NEWS A new study by GfK looks at the top five most important factors that shoppers say swayed their decision to make a purchase online rather than instore, or in-store rather than on-line. Traditionally, the primary drivers for online shopping are seen as being consumers’ desire for better price, time saving and purchase online rather than in-store are: saving money (the clear leader at 55%), easier shopping (28%), a better selection of goods (26%) and faster shopping (25%). The fifth most popular factor was equally divided, with one in five shoppers (21%) saying they chose online because they get better information there, and the same number saying it was because they are routinely shopping there already. online shopping was easier. The next highest reason for choosing in-store is that returns are less hassle (29%), closely followed by the fact that the shopper is routinely shopping there already (28%). The fifth most popular influencer for buying in-store was equally divided between getting better information and saving money (both 22%). James Llewellyn, director of shopper research at shoppers looking to fulfil the same need states with the same products and services. In future there will be less debate about on and offline, and renewed focus on the fundamentals of choice, price, convenience and experience, and how to meet and exceed shopper expectations in each and across all” Choose Your Channel GfK FutureBuy study finds drivers of online and in-store shopping are not as sharply divided as you think choice, in particular access to the ‘long tail’. In-store shopping, on the other hand, is seen as driven by the better experience delivered face to face and the ability to take home your purchase straight away. However, GfK’s FutureBuy study reveals that the division is not as clear-cut as expected. GfK asked 23,000 shoppers within 17 industries across APAC, LATAM, Europe, North America and the Middle East to think about the last time they were deciding whether to purchase something online versus in a store, and indicate what swayed their decision one way or the other. The most important factors that shoppers say swayed their decision to make their OVERLAP IN DRIVING FACTORS However, four of those reasons for deciding to buy online also show up in the top five most important factors that drive people to buy in-store. For purchases where shoppers chose to buy instore rather than online, the leading factor swaying that decision are because they can see and feel the products before they buy (51%) – no surprise there. However, the next most popular reasons are more interesting. A third (33%) said they chose to make a specific purchase in-store rather than online because shopping is easier in-store – compare this to the 28% who felt that GfK, comments, “These results point toward two key implications. The first is that the drivers for physical retail versus online retail are not differentiated to the extent that we expect. For example, expert advice is not a key distinguisher one way or the other. To sustain footfall, it is therefore imperative that retailers (and their manufacturer partners) innovate to create reasons to visit, to increase propensity to buy your store, category or brand. We expect that, despite a brief hiatus, physical retail touch points will become more important than ever. “The second implication is that, to succeed in the future, retail needs to create synergy between on and offline, not diversity. In the end it’s the same THE MOST IMPORTANT FACTORS THAT SHOPPERS SAY SWAYED THEIR DECISION TO MAKE THEIR PURCHASE ONLINE RATHER THAN IN- STORE ARE: SAVING MONEY, EASIER SHOPPING, A BETTER SELECTION OF GOODS AND FASTER SHOPPING. MOST IMPORTANT FACTORS DRIVING A CHOICE TO PURCHASE ONLINE 1. Save money (better pricing, deals) 55% 2. Shopping is easier 28% 3. Better selection 26% 4. Shopping is faster 25% 5. Get better information 21% 5. I'm routinely shopping there already 21% MOST IMPORTANT FACTORS DRIVING A CHOICE TO PURCHASE IN-STORE 1. Let's me see and feel the products before I buy 51% 2. Shopping is easier 33% 3. Returns are more hassle-free 29% 4. I'm routinely shopping there already 28% 5. Get better information 22% 5. Save money (better pricing, deals) 22% 6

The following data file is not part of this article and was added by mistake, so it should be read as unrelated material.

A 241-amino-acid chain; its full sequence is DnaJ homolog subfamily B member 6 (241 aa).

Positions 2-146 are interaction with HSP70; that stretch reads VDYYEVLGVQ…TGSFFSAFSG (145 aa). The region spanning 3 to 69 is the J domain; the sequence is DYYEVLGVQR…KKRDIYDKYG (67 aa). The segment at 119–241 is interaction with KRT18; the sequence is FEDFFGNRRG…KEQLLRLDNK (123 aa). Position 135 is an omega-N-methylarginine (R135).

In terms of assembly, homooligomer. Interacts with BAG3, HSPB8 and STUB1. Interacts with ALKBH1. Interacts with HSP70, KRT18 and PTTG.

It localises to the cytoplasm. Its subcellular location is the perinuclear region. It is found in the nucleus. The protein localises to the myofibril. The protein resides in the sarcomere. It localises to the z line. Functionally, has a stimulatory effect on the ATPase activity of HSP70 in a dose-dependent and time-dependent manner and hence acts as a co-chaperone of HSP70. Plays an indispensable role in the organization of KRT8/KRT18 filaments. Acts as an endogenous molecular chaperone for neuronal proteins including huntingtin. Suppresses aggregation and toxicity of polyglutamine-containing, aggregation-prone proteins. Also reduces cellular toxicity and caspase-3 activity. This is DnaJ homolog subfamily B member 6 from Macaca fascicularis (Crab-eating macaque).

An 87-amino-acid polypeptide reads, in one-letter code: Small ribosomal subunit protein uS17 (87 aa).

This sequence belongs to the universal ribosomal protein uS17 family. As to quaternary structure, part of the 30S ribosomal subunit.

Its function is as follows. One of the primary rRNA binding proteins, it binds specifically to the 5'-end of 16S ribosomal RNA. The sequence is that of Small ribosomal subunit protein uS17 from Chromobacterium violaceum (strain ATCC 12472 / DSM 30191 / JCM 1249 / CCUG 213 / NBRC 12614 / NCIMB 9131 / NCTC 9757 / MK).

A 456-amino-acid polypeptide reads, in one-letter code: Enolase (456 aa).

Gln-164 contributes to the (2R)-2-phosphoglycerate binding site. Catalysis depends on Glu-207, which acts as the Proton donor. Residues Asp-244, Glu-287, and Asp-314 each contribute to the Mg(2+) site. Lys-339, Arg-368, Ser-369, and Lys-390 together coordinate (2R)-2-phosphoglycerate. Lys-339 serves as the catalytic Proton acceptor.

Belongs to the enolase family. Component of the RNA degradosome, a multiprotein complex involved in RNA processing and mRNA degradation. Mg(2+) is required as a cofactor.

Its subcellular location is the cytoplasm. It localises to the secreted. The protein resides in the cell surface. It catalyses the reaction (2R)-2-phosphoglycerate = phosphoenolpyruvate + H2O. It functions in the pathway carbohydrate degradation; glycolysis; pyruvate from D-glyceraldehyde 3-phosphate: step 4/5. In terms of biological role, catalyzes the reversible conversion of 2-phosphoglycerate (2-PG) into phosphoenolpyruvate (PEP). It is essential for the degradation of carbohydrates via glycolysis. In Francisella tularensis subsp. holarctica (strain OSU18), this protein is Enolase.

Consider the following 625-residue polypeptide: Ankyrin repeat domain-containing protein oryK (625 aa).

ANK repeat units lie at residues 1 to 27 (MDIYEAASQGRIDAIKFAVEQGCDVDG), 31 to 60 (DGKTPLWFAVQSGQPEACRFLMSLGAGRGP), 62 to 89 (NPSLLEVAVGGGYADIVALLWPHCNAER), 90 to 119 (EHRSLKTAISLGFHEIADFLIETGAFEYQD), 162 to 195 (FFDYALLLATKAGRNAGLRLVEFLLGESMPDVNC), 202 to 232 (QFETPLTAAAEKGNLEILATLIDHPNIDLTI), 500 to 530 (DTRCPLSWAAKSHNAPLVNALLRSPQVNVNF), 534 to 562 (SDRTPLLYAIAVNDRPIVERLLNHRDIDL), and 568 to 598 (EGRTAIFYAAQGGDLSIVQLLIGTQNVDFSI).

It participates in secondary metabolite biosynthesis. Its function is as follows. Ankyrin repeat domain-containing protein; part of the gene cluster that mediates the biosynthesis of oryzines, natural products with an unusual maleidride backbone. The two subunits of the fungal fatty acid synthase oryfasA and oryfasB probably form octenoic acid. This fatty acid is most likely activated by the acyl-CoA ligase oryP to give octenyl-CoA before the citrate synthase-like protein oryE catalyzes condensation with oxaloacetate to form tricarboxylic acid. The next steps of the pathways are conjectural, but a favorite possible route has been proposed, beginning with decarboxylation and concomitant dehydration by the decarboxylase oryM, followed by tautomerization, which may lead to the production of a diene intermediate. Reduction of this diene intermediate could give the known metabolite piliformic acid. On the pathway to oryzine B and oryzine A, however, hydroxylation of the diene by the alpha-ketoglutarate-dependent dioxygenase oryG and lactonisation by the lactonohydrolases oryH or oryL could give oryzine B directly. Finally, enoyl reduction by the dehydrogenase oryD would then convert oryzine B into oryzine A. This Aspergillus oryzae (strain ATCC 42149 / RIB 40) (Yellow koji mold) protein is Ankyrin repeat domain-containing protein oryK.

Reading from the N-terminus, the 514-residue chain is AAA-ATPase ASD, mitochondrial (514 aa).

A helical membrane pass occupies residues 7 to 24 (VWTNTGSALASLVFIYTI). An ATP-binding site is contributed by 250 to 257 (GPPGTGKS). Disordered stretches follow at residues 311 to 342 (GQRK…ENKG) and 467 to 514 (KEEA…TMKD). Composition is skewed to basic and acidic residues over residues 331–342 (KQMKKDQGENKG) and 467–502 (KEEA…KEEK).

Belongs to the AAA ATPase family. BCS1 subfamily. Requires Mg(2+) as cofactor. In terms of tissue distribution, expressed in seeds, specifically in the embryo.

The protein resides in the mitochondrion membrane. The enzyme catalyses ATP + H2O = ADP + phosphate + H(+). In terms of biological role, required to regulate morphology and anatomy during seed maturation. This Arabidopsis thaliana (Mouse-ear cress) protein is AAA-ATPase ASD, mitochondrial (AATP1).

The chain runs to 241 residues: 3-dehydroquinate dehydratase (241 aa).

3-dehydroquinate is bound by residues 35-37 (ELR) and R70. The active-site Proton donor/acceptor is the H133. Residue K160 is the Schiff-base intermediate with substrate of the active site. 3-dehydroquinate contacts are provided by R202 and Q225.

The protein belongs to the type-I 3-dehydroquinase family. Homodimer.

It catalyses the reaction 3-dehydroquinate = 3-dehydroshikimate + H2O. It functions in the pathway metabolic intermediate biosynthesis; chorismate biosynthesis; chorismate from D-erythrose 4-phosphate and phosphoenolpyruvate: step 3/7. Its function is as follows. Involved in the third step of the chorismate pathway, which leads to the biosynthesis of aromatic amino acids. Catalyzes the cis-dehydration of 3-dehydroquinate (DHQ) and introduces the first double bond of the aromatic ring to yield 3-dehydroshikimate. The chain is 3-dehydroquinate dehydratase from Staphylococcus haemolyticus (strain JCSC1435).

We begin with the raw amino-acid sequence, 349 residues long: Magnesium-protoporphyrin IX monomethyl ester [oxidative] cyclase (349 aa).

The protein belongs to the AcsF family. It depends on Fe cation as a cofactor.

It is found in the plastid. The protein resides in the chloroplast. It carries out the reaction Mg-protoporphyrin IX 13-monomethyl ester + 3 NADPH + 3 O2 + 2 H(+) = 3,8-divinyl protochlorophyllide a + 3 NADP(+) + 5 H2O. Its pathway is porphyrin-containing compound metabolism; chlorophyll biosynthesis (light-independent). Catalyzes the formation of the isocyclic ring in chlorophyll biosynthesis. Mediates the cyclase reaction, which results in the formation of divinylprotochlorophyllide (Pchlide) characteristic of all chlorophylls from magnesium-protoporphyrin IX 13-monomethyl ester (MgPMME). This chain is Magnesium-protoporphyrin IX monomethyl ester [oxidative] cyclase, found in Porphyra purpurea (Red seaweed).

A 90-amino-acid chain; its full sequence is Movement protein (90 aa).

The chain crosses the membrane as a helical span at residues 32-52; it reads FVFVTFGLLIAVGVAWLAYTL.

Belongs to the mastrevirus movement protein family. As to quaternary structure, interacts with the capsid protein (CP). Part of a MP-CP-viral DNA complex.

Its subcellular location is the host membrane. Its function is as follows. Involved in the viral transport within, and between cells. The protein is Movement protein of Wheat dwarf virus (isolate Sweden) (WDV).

NEWS The Changing Face of TV New IHS survey shows continuing trend to non-linear viewing A new report by IHS Markit on TV viewing times across Europe shows non-linear viewing is on the rise, even if, for the moment most time is still tied to broadcast schedules. The survey, covering the UK, France, Germany, Italy and Spain, examined changes in television viewing behaviour across broadcast and digital platforms. Key points: Italy watches more TV than any other country in Western Europe (more than four hours per-person perday in 2015); Non-linear pickup has been swift in the UK but a slow starter throughout the rest of Western Europe; The majority of viewing time is still tied to the broadcast schedule be it live or through catch-up; Online revenues in 2015 were just 3% of total television revenues in the UK, France, Germany, Italy and Spain combined. Italy – Keeps top spots with four hours and 40 minutes per-person per-day of TV viewing. Italy watched the most minutes of TV in Western Europe with 280 in 2015, according to the latest IHS Technology study on viewing times. In 2015 non-linear viewing rose to 18 minutes per day while combined linear and nonlinear broadcast content viewing stood at 271 minutes 41 seconds perperson per-day. “Linear viewing remains king in Italy,” said Daniel Sutton, senior analyst at IHS Technology. “Similar to Germany, pay TV on Demand is not gaining traction in the Italian market.” Spain – Secures number two spot with three hours and 54 minutes per-person per-day, but is declining Despite the big number and the second place slot, the amount of time spent watching TV in Spain is actually declining, according to the latest IHS Technology report. Linear television viewing once again dropped sharply in comparison to prior years, falling to its lowest level since 2010 at 234 minutes per-person per-day. “We saw an increase of 22% on 2014’s non-linear viewing time figures to 16 minutes and 26 seconds per-person per-day in 2016,” Sutton said. The largest portion of growth in non-linear viewing time in 2015 was from online short-form content, of which viewing increased by 20.8% on 2014 to eight minutes and 49 seconds per-person perday. France –TV viewing times rose to three hours and 44 minutes per-person per-day France takes third place in terms of TV viewing time in Western Europe. TV viewing time in France rose by three minutes in 2015, to a total of 224 minutes per-person per-day. The increase was driven by viewing times in two groups, the under-14s and over-50 age groups. “We have also seen a large rise in non-linear viewing times in France over the past year, with television on-demand services from IPTV operators and short form video from the likes of Daily Motion leading the way,” Sutton said. Non-linear viewing time outpaced linear, increasing by 17.9% over 2015 to 23 minutes and 54 seconds per-person per-day. At 2015, this represented 9.6% of total viewing time. UK – TV viewing time declines to three hours and 7 minutes per-person perday as online dominance picks up Total cross-platform viewing time returned to growth in 2015, with the average British person watching 247 minutes of video content per-day across all platforms. In the UK, linear television remained the most popular mode of viewing in 2015, at 187 minutes and 42 seconds per-person per-day. However, the fall was less dramatic than in 2013 and 2014. Broadcast’s share of total viewing has been in steady decline since 2005, having decreased from 99.8% in 2005. Online long-form viewing time increased by 25.7% to nine minutes and 24 seconds per-person perday in 2015. This was against the backdrop of a growing online video sector. In 2014, subscription video on demand (SVoD) subscriptions and online video transactions grew by 30% and 12.7 percent, respectively. Total online revenues (inclusive of online movies, online TV and SVoD) increased 26.3% against 2014, driven by SVoD. Germany – Three hours and 30 minutes per-person perday of TV time Germany watches 210 minutes of traditional TV per-person per-day. Notably, total TV market revenue increased 2.6% in 2015 to €16.8 billion, largely due to a €311.5 million increase in pay TV revenue. “Online services such as Amazon Prime and Maxdome are growing in popularity in Germany, but are somewhat struggling to gain traction," Sutton said. Online long-form viewing in Germany increased by 30 seconds per-person perday to reach two minutes in 2015. “Over the coming months it will be interesting to see how the German consumer responds to revised television on-demand offering of the new Sky Europe,” Sutton said. “Sky Deutschland has historically not had the same success as its sister company in the UK” www.ifa-international.org IFA International • Monday 29 th August 2016 7